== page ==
Hispanics and the GED
Hispanics have a much higher high school dropout rate than do blacks or whites, but far fewer obtain GEDs. Among dropouts, however, native-born Hispanics are four times more likely than foreign born to have a GED, and as likely as African American dropouts.
Hispanics and Arizona’s New Immigration Law
Past Pew Research Center reports have found that Latinos are the ethnic group most likely to be illegal immigrants and that Americans see Hispanics as the racial/ethnic group most often subjected to discrimination. Find more demographic and public opinion research related to the new Arizona law in a just-released fact sheet.
Latinos and the 2010 Census: The Foreign Born Are More Positive
Foreign-born Latinos are more likely to say the census is good for the Hispanic community and are more knowledgeable about the process than native-born Latinos. But large majorities of both groups plan to participate.
Latinos Online: Narrowing the Gap
From 2006 to 2008, internet use among Latino adults rose by 10 percentage points, from 54% to 64%, compared with a 4-percentage-point rise among whites and a 2-percentage-point rise among blacks. The growth among Latinos was driven mainly by increased usage by the foreign born and those with lower incomes — groups that have low rates of online activity.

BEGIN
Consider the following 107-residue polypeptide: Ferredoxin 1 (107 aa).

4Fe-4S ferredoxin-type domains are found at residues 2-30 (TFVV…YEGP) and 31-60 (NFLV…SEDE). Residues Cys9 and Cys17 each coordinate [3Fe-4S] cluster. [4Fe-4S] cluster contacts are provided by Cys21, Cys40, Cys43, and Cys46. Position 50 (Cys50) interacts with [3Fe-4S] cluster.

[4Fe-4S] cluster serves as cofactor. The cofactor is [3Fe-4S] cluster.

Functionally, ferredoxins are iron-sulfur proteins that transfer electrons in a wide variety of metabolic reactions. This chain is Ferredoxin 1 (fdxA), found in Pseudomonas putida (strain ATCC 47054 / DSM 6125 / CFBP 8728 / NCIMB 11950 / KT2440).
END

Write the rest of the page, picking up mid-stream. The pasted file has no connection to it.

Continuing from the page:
Between Two Worlds: How Young Latinos Come of Age in America
Never before in this country’s history has a minority ethnic group made up so large a share of the youngest Americans.
Updated Demographic Profiles of U.S. Hispanics by Country of Origin
Five demographic profiles of Hispanic populations in the U.S. by country of origin — Guatemalan, Colombian, Honduran, Ecuadorian and Peruvian — have been added to the profiles of the five largest Hispanic populations — Mexican, Puerto Rican, Cuban, Salvadoran, and Dominican — posted earlier in the year by the Pew Hispanic Center.
Latinos and Education: Explaining the Attainment Gap
Almost all Latino young adults say a college education is important, but only half say they themselves plan to get a degree. The reason for the disparity: Immigrants, who feel financial pressures to support a family, are half as likely as native-born Latinos to plan on graduating.
The Changing Pathways of Hispanic Youths into Adulthood
Even as their share of the young adult population has risen dramatically, young Latino adults in the United States have become more likely to be in school or the work force now than their counterparts were in previous generations.
Hispanics, Health Insurance and Health Care Access
Six-in-ten Hispanic adults living in the United States who are neither citizens nor legal permanent residents lack health insurance.
Demographic Profiles of U.S. Hispanics by Country of Origin
More than eight-in-ten Hispanics self-identify themselves as being either of Mexican, Puerto Rican, Cuban, Salvadoran or Dominican origin. The characteristics of each group — including the share that is foreign born, citizen (by birth or naturalization) and proficient in English — is examined in five fact sheets.